Jenny sank back into the chair and laid her head on her
hands. Then, she slowly raised her gaze.

“Listen, Mammy. You might just as well face it. I do love
Ross, but he’s not the only reason I’m leaving home.”

Here she let her eyes rove round the cluttered kitchen: a
forest of clothes hanging from the wooden pulley above them, Hannah snoring in
bed, and Pearce slumped, asleep, in his
easy chair. She sighed, and with a sweeping gesture of her hand, indicated the
room and all it stood for. Seeing this, Kate at once leapt to the defensive.

“Oh, and just what is that grand gesture supposed to
indicate, my fine lady? Would you tell me that?”

“If you must know, Mammy, I told you before. I cannot stick
another moment in the same house, far less the same room as that miserable old
curmudgeon of a father.”

Since there was little that Kate could have said to defend
Pearce and his black, explosive moods, she made no answer. It was the next cruel
barb that found its mark and really hit hard.

Jenny pointed a trembling forefinger towards the sleeping

“And that useless lump of blubber ... that daft idiot.
Honestly, Mammy. I’m ashamed to be seen out in the street with her, pushing
that rickety old pram and ...”

Jenny never got to finish her sentence. Kate’s hand shot out
and she slapped her errant daughter with such force that the sound echoed in
the quiet kitchen.

Jenny gasped in pain and horror as she held a soothing palm
to the side of her face. She opened her mouth, but no words came.

“Jenny, there’s plenty more of that, if required. And like I
say, if that accursed Ross Cuthbert wants you, then he’ll have to come in
person and beat that lion’s head on the door. After what you’ve just said about
poor Hannah ... well, I might just hand you over to him. And good riddance to
bad rubbish, say I.”


Kate shook off her daughter’s hand.

“Mammy, nothing. But if you’re going to sit there weeping
all night, while awaiting your love, at least have the decency to weep quietly.
We’re not wanting your Dadda and Hannah to waken. To say nothing of disturbing
the peace of that nosey Mrs Delaney in the front room.”

Ross Cuthbert never did beat a tattoo on the brass lion’s
head, or make any attempt whatever to claim his bride. He had flown, free as
air, leaving his abandoned Jenny to face alone the consequences of their brief,
if ecstatic and entirely illegal, union.


Chapter 16


In the days that followed that never-to-be-forgotten
Wednesday night, Jenny went skulking around the house in the greatest huff, not
even sparing a loving gesture, a kind word , or so much as a disinterested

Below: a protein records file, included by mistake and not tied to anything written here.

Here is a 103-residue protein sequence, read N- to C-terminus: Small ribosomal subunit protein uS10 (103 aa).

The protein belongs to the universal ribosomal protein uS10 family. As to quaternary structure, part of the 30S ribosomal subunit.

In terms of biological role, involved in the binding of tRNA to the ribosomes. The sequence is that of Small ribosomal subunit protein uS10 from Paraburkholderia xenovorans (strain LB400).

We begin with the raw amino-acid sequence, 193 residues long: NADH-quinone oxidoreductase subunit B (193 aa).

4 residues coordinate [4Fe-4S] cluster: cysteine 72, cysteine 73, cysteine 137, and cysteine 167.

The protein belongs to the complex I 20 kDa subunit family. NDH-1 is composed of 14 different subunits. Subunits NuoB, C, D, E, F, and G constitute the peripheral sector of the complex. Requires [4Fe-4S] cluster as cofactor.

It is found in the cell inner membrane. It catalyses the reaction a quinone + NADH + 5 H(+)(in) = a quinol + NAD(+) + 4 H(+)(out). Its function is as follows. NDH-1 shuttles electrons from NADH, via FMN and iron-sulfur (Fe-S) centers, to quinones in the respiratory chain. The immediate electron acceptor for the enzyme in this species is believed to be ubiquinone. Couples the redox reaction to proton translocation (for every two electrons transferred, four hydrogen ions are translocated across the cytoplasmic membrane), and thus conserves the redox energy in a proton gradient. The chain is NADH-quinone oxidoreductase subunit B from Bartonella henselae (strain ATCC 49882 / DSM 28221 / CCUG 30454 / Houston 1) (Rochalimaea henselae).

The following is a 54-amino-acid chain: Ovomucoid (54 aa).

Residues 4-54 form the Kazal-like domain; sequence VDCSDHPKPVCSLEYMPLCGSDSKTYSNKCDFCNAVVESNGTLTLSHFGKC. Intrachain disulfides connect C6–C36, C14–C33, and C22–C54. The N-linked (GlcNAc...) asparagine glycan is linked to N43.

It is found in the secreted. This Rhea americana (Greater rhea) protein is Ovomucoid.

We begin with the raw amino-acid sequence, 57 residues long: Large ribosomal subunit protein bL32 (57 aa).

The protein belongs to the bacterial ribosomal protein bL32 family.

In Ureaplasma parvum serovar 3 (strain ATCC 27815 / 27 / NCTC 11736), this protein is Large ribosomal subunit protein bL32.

glance for poor Hannah. The only sounds coming from Jenny were in the early
morning when she could be heard retching in the water closet.

One morning it got to be so bad that Mrs Delaney was
prompted, with an assumed air of innocence, to ask of Kate when the latter
brought in her early cup of tea and biscuits: “Is Jenny not too well this
morning, then, Mrs Kinnon?”

Keeping a poker face, Kate laid the tray down on the bedside

“Oh, nothing for you to worry about, Mrs Delaney. Just a wee
bilious attack, I think. She was very prone to them as a bairn, you know, and I
have heard it said that you never really grow out of them.”

Even as she spoke the words, Kate already knew herself to be
lying in her teeth.

Bilious attack, did I say? Humph. That will be right. But at
least there is one thing true ... there is nothing for you to worry about, Mrs Delaney.
But plenty to keep my mind troubled for many a long day, if I’m not far

Even so, and despite the telling sounds each new morning,
with Jenny in her present dark and uncommunicative mood, no words were spoken
between mother and daughter, and certainly no reference was made to the subject
uppermost in the minds of both women. Finally, it got to the point that Kate
felt she would have to ask Jenny the question which had been on the tip of her
tongue for weeks now.

On the following Saturday night, Jenny had gone out with
Lizzie, supposedly to the weekly soiree at the local church hall. And no sooner
were they out the door than Kate made a decision, and one which she knew she
should have taken weeks ago. As she sat at the kitchen table with a pile of
darning in front of her, she resolved, that very night she would sit up,
awaiting her daughter’s return and then finally have it out with the girl once
and for all. Having come to this decision, she already felt happier in her own
mind as, with a smile on her face, she drew the basket of darning towards her
and set to with a will on the ever-present task. As she plied her needle, her
thoughts kept on racing even faster than her nimble fingers. If the situation
was exactly as she feared, then she knew that come what may, she would still be
able to face this latest challenge, as she had already faced so much in life.
She would weather the storm. And in view of her own history, she would also be
able not only to sympathise with her daughter, but also stand by, encourage,
and help her in her hour of need. She nodded her head with satisfaction.

And another good thing, at least we’ll be having no dealings
with that bastard Ross Cuthbert. He’s done a runner to Edinburgh, they say.

As she got up to make herself a mug of cocoa, she stretched
her arms above her head to ease her aching muscles. As she again lowered them
to her side, she glanced over at both the
and the wall-bed to check that their respective occupants were sound asleep.
Kate stretched forth a hand, meaning to stroke Hannah’s brow, but then thought
the better of it, lest she should awaken the girl, who would then start
demanding a mug of `

for herself. Instead, Kate tip-toed over to the range. As she heated up the pan
of milk, the thought came to her: Well, Jenny lass, I just hope that when your
time does come, the child will be perfect in every detail and not in any way
like poor Wee Hannah, God help her.

As she sat at the oilcloth covered table and stirred her mug
of steaming cocoa, she gave free rein to wild thoughts of young Jenny left not
only with a bastard child, but one who was even more physically and mentally
handicapped than her own Hannah. Sinking ever deeper into a pit of depression,
she shook her head, as if in this way she could abandon such gloomy thoughts.

She bunched her fist and, raising her arm, pounded the air,
with all the while, a look of vehemence on her face.

Men. Humph, every one of them are absolute bastards. Never
met a good one yet. Out only for that one thing. Then it’s off with the old and
on with the new. Bastards. Never mind, Jenny lass, you and I will struggle
through somehow. And surely we couldn’t end up with two damaged
in the one family? No, the wee one will be fine. And
come to think of it, it will be real cosy having another wee bairn about the
house. Yes, we’ll manage just fine.